I must stop here to mention that our host is an author and wrote a book about his wife and her relationship with her dad.  Her dad left Cuba in the early 60’s, I think.  He defected to the United States and she grew up in Cuba.  He is an American National hero for his role in the Bay of Pigs and in other Naval operations as he moved up the ranks in the US navy.  As proud Cubans, they are also proud of her father and his role, at least I think they were.  Again translation may have been lost.  Anyway, Pedro, our host brought out stacks of pages of research.  It was all in English and it was letters of accommodation and promotion for Ana Marie’s father. (This is our Pedro’s wife and our host as well.)

We wandered around Old Havana, this is the heart of the touristy stuff, outside of the beaches and resorts.  I did love the market and all of the old pins and buttons and communist posters.  Also funny thing, I did not know that Earnest Hemingway wrote “The Old Man and the Sea” in Cuba.  (I seriously hate Hemingway because this book was so damn boring!)  Almost everywhere you turned there was a copy of this book for sale.  Also for anyone that collects Vinyls there is a treasure trove of old, old vinyls there.

We ate lunch at an outdoor pizza place, and one thing you should know is that everyone expects a tip.  The musicians, the lady who literally pushed the buttons on the elevator at the museum both demanded tips from us.  So very strange.  We did eventually find our way back to our pick up point and shortly after we arrived Alfredo drove up.  He drove us home a different way, and this will be important for the next day.

We walked around Seville that evening with our host leading the way.  As clean as Cuba is, there is still a huge trash problem and my bubble was burst when I saw where the trash goes.  An improvement over Jamaica, only in that they do not allow it to be seen on the ground, instead they push it into the gullies.  We ended up eating at a little ice cream shop.  This was a pretty funny point for us.  Cubans call a scoop of ice cream, balls.  The girl was giving me prices to all the ice cream and she was like 1 ball, 2 balls, 3 balls, 5 balls!  The ice cream was delicious, but so was the grilled cheese sandwiches we had.

Our hosts offered to fix us breakfast each day for $5 a piece.  We gladly accepted this and were blessed with some wondrous fresh fruit straight from their yard. Fresh guava juice and Cuban coffee were also amazing.  Cuban coffee is served in a super tiny cup similar to espresso and it is only sweetened, no milk is added, I have been lied to all my life.  I thought Cuban coffee was served with condensed milk, it is not.  Also Richard was told communism would lead to standing in line for bread, false.  He and the host walked to the bakery to pick up two loaves the first night for breakfast the next day.  I do not like beets, but as courtesy I ate the beets we were offered on toast with eggs.  It was actually quite nice.  I cannot determine if the beets were fresh or canned.  The second day we had the rest of the beets and tomatoes.  All three breakfasts consisted of bread toasted, eggs cooked with onion, fruit, coffee, guava juice and some sort of side dish.  The last day instead of beats we were given home-made mayo which was far superior to jarred stuff and this block of hard brown stuff similar to taffy.  I believe it was tamarind and it was amazing.  Then Ana Marie said to put the mayo on the mystery substance and that actually tasted good as well.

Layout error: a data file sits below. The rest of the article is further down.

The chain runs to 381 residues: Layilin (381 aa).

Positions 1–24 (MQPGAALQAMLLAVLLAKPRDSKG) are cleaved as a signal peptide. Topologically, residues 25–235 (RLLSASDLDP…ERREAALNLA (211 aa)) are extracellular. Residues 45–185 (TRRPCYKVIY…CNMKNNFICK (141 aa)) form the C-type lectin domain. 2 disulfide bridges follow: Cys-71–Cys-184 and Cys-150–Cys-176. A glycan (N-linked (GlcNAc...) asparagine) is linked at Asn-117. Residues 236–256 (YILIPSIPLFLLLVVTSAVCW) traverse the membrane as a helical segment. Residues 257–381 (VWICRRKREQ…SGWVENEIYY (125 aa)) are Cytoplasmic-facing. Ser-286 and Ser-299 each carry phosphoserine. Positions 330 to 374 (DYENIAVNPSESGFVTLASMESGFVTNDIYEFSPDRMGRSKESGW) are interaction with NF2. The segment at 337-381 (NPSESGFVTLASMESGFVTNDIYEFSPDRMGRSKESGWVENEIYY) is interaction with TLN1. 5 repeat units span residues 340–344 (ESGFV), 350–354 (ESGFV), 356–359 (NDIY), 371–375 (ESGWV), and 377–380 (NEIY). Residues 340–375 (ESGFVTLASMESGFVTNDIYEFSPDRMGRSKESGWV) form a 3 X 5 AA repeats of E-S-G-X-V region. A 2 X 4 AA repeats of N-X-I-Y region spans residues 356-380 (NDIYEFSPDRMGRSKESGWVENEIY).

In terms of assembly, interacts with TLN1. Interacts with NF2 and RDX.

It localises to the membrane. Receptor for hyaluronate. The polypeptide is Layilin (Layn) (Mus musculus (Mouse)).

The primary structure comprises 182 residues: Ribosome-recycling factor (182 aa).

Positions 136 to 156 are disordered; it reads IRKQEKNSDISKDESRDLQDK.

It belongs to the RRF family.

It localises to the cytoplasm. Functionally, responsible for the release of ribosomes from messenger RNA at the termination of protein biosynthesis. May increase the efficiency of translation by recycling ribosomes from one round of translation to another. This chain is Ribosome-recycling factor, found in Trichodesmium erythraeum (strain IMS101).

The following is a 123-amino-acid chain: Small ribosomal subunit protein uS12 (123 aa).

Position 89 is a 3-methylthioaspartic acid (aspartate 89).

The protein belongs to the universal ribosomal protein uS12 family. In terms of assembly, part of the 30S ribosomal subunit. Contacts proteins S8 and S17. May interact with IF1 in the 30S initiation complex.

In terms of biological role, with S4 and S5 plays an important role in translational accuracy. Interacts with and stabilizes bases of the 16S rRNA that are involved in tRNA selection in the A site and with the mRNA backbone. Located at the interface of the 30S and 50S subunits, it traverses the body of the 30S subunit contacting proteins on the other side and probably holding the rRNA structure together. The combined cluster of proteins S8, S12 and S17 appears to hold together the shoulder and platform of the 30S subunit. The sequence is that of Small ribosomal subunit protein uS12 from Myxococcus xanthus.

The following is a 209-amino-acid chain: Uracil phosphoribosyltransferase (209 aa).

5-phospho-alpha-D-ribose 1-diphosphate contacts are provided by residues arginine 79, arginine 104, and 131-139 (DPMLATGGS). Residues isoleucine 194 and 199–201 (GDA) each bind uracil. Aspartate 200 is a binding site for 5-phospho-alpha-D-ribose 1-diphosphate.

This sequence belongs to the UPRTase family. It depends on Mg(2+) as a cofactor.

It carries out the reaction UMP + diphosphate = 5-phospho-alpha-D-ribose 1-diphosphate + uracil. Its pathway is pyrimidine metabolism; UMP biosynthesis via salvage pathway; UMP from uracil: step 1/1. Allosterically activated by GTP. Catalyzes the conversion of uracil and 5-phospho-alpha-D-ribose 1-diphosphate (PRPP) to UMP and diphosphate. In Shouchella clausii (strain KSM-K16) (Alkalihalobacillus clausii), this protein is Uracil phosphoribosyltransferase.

On Saturday, our last official day to spend touring we decided to walk.  We first were going to check out the local town, but eventually wandered into Old Havana.  We ended up walking 16 miles that day and boy did our legs feel it.  We took a more vested look at the architecture and noticed much more about the way people live.  People would sell things out of their doors or on their stoops.  I did notice a line to a department store, it seems that limiting how many are allowed in at a time is crucial.  I believe it was about safety and not so much control as the buildings are quite weathered.  If you look down a doorway into a building you can see that the roof is often missing in the middle and people tend to migrate to the exterior areas.  It seems that the middle of buildings are allowed to crumble but the faces are kept up.  You can see into people’s living rooms and although modestly furnished they were quite clean and tidy.  Being that we were not with a group tour we were able to see things that we as foreigners are not supposed to see.

Cuba is like a step through a time portal.  Old movies depicting life in the Bronx or Brooklyn where kids played stickball in the street and old cars drove through is exactly what parts of Havana look like.  The fact that main roads are shared with mostly old American cars from the 50’s and 60’s and newer cars from other parts of the World along with donkey carts and bicycles is pretty telling of  time standing mostly still.   When we got close to home that last night we stopped at a little restaurant and ordered dinner.  There was no beer there so lucky for us the hosts had filled  a little fridge with beer and bottled water.  It seems that you must first boil water in Cuba before you drink it, I suppose for a foreigner that is a good practice no matter where you visit as water systems change from place to place and your body needs a bit of time to adjust to it.  I had asked about just refilling the bottles and I hope I did not offend our hosts as I was simply horrified by the wastefulness of single-use bottles.

I do not know if you know this but Cuban music is just as diverse as American music.  They have pop, they have cultural and they even have some serious death metal going on.  The video here is my favorite but it is because of the story it tells.  It tells of the Castro Revolution and how he saved the people from the brutal Mafia Dons.

Internet is limited there.  People have cell phones but they are not useful outside of the metropolitan areas.  In many parks you will find a lot of people on their phones looking up things, watching You Tube and checking into Facebook.  Our hosts did have internet but only on their computer, so WIFI is not prevalent there.  If you are in a park and see many persons on their phones and some man psssst at you he is only trying to let you know he has pre-paid internet cards available for sale.  It was $3 CUK for 1 hour and that lasts until you use up the hour.  So I leave you with this question, if you paid for every moment you were on the internet how would you budget that?  It seems a crazy idea, but much of the World is operating this way, so how would you manage your time?

More Pictures here: